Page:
Monday , Sep , 12 , 2005 C.Y. Ellis

The NBA’s Top Centres

What’s good, basketball fans?

Allow me to clear up any controversy before we begin by pointing out that, being English, I spell the word “centre”. There’s no spelling mistake, typo or other error. Thanks for your time, folks.

Today we deal with the fifth and final part in this series as we rank the league’s best big men. If you’re not familiar with the factors taken into account to create these lists, check out the earlier articles, which can be found in the archive to the right of your screen.

Let’s get going.

The NBA's Top Centres

1. Shaquille O’Neal
 
The Big Everything is still the man. The numbers may have fallen off a little, but that’s a natural consequence of his efforts to involve the team more. If there’s a defender around that contain him one-on-one, they’re certainly not making themselves known, and until the time comes when he can no longer drop twenty and ten while shooting well over fifty percent from the field, he’ll still be the best of the bigs in my books. With a few nagging injuries shaken and Miami’s roster upgraded, he’ll be in line for another year of monster dunks, violent swats and general abuse of the unfortunate souls who find themselves standing in Shaq’s shadow.
 
 
2. Yao Ming
 
Yo, Yao, when are you going to make it happen for real? You might be the second-best true centre in the league, but come on; there can’t be more than three or four of you. How are you going to be 7’5’’ and block only two shots a game? How can you have the highest standing reach in the league and grab only eight boards a night? How is it that you clearly know how to score yet finished last year behind Jalen Rose in points per game? Please don’t think I’m one of the haters, though. In truth, I’m a big fan, which is exactly why I want to see more from you.
 
I suppose I’m being unfair. You’ve shown signs of improvement, and you managed to up your averages in the playoffs, but that only made us hungrier. There’s no shame in taking second place behind Shaq, but does it need to be by so much? You haven’t done badly so far, Yao, but we’re still waiting for that extra something the scouts saw in you a few years ago.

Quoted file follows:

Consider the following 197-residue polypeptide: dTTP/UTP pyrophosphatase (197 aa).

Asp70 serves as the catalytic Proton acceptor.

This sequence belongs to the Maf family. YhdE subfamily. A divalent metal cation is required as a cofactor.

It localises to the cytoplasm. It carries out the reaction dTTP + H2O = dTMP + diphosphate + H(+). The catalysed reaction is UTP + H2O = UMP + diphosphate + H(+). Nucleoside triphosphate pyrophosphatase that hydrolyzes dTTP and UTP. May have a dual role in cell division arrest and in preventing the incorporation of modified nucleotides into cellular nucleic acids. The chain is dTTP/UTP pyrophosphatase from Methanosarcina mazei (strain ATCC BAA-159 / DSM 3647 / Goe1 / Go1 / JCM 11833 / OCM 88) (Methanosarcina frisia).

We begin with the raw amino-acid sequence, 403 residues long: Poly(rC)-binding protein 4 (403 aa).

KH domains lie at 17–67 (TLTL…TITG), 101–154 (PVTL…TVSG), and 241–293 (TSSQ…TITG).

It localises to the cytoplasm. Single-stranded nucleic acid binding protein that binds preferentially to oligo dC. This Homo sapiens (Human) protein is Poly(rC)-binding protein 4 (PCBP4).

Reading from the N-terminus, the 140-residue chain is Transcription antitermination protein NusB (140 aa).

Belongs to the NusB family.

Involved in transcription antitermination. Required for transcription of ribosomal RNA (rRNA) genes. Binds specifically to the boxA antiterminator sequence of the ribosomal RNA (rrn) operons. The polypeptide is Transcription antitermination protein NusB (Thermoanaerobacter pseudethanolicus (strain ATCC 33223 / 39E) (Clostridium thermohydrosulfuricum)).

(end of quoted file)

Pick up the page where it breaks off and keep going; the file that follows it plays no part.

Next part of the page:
3. Zydrunas Ilgauskas
 
Big Z might be Big Zzzz to some of you, but that doesn’t detract from the fact that he’s one of the few left in the league to play the pivot as it was intended to be played. Whether he’s hogging up space in the lane, knocking down jumpers from the elbow or worming his way to the hoop with surprising agility, he does all that’s expected of him. Consider also that he’s second in the league in offensive rebounds per game and that he has played in an average of eighty contests over the past three seasons, and it’s not hard to see why Cleveland is so in love with the oversized Lithuanian.
 
 
4. Ben Wallace
 
As a former defensive player of the year, Big Ben should be ranked better than fourth, but it’s difficult to fathom giving him a higher spot when he is yet to average ten points a game for an entire season. It’s impressive that a man so undersized (ignore the generous listing on NBA.com) for the centre position that he once tried out at off-guard could hold his own, particularly when he manages to contain players sometimes six or seven inches taller than he is. However, even a centre near the top of the league in both blocks and boards can’t hope to move higher than this when they aren’t able to put the ball in the bucket more than once a quarter.
 
 
5. Marcus Camby
 
The league’s second-leading shot-blocker might be nicknamed “Mr. Glass”, but when he’s on the floor and healthy, he’s still one of the most dangerous big men around. What’s more, despite the frequency of his injuries, he remains one of the more athletic fives in the league, capable of running the floor with the youngsters and finishing with a monster stuff. Just ask Greg Ostertag what happened the last time he came between the Cambyman and the bucket, and the look on his face will tell you what a threat M.C. continues to be in a league severely lacking in serviceable centres.
 
 
Note: Given that he started alongside Primoz Brezec for the majority of the year, Emeka Okafor was considered a power forward for the purpose of these rankings.
 
 
As always, you can reach me at CY.Ellis@HoopsVibe.com or by leaving a message in the comment box below. Check back again tomorrow for another special edition of The Blog. Until then, take it easy.
 
- CYE